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Cincinnati Reds Win in Extras: Did You Catch What Sam LeCure Said?

Sam LeCure turned in the best start of his young career last night, allowing just one run on one hit over six innings. He walked two, struck out eight and left the game with the Reds leading 2-1. However, LeCure would not pick up the win because Nick Masset allowed the Padres to tie it in the eighth.

Cincinnati would come back to win the game thanks to a six-run rally in the 11th, all coming with two outs.

The point that I want to focus on here is the importance of Ryan Hanigan and the obviously strong connection LeCure has with his catcher.

If a pitcher is going to miss the strike zone, he needs to miss down. He needs to trust that the catcher will keep the ball from going to the backstop. This means the catcher has to be prepared to block balls in the dirt, something that Hanigan did repeatedly last night.

Blocking pitches is something that can be seen at the stadium or on television. Even though it is a very under-appreciated part of the game for many fans, it is still a visual occurrence. There is still so much more that goes into a successful pitching performance. Anyone that has been behind the dish knows that there is a lot more to calling a game.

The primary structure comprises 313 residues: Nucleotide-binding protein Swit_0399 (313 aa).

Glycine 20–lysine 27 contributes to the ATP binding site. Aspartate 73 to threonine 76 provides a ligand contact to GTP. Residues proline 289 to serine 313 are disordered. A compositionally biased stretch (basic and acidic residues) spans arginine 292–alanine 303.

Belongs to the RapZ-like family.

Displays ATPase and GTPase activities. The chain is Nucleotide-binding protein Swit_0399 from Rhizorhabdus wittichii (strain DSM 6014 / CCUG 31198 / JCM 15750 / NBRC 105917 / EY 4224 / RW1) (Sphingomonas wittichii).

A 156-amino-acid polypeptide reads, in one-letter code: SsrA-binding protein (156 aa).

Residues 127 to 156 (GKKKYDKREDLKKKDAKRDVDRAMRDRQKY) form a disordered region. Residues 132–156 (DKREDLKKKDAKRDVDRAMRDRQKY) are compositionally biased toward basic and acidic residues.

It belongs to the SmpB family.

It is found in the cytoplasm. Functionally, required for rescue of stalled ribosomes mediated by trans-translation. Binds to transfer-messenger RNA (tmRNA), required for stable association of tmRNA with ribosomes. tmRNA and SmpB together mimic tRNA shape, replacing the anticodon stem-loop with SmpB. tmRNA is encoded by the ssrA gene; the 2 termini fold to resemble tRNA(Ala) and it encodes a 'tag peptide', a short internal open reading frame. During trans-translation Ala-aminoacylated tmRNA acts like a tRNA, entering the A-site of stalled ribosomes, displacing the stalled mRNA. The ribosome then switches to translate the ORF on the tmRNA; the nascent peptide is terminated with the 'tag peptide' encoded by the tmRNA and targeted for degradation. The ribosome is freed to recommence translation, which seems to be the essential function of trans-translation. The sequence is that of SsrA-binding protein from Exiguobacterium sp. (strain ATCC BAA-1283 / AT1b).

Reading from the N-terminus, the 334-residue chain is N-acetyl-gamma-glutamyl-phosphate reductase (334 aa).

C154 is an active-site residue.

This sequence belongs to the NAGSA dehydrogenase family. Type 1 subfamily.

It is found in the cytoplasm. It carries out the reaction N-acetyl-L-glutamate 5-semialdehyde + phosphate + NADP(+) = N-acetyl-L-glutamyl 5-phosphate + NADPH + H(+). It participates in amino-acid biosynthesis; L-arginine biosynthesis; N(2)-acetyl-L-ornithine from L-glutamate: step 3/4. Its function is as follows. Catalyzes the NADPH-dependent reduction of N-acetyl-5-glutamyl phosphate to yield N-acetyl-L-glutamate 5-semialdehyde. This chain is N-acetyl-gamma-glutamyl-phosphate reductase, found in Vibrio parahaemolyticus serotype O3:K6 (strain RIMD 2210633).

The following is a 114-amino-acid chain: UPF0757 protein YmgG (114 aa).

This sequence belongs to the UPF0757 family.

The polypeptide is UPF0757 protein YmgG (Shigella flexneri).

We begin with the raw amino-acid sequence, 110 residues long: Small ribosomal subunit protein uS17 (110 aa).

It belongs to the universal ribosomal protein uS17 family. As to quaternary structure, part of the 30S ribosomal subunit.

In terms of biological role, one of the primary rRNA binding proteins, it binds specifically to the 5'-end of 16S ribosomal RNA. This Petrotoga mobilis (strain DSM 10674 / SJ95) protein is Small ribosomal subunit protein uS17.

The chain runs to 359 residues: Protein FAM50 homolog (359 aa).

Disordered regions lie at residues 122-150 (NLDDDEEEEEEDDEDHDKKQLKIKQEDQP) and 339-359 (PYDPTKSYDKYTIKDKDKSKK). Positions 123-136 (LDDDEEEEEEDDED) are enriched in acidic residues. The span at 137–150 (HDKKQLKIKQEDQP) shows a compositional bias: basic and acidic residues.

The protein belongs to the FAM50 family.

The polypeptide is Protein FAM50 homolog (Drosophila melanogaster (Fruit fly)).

“Hani does such a good job of making me feel like the game is slowing down. He feels like I need to take my time sometimes, so he’ll take a little longer giving the sign,” LeCure said. “I feel really comfortable with him back there.”

The pitcher’s mound can be a very lonely place. It is easy to get rattled, especially for a young pitcher like LeCure. Something so easy like taking a few extra seconds to hang the sign allows the pitcher to take a few extra breaths and calm down. Each pitch needs to have a purpose and the pitcher needs to remember that.

Last night, LeCure and Hanigan seemed to remember it just fine.

Are you in Reds Country?

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Cincinnati Reds Baseball: Rymon Hernanigan Is on Fire

I have never been a fan of platooning players in baseball. I always liked having a set lineup while giving the starter an occasional day of rest. Dusty Baker has a different idea when it comes to the Reds catching situation, and it has worked like a charm.

The combination of Ryan Hanigan and Ramon Hernandez has been more than productive both offensively and defensively. Hanigan catches Bronson Arroyo while Hernandez handles Edinson Volquez. The rest of the time, it usually depends on matchups and health.

Through the first three games of the 2011 season, the dynamic duo has put up some incredible offensive numbers. Here are the statistics (at least five at-bats), along with where they rank against the rest of Major League Baseball.

.750 AVG (1st)
1.500 SLG (2nd)
.769 OBP (1st)
3 HR (2nd)
7 RBI (2nd)
18 TB (T-1st)


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Jim Edmonds Bashes Cincinatti Reds Doctors, Brandon Phillips in Radio Interview

Apparently, Jim Edmonds didn’t exactly have the time if his life after joining the Reds last season.

According to’s Mark Sheldon, in an interview with a St. Louis radio station, he opened up a bit about what he thought of the Reds organization and how he regrets coming to Cincinnati. He also throws a verbal jab at Brandon Phillips.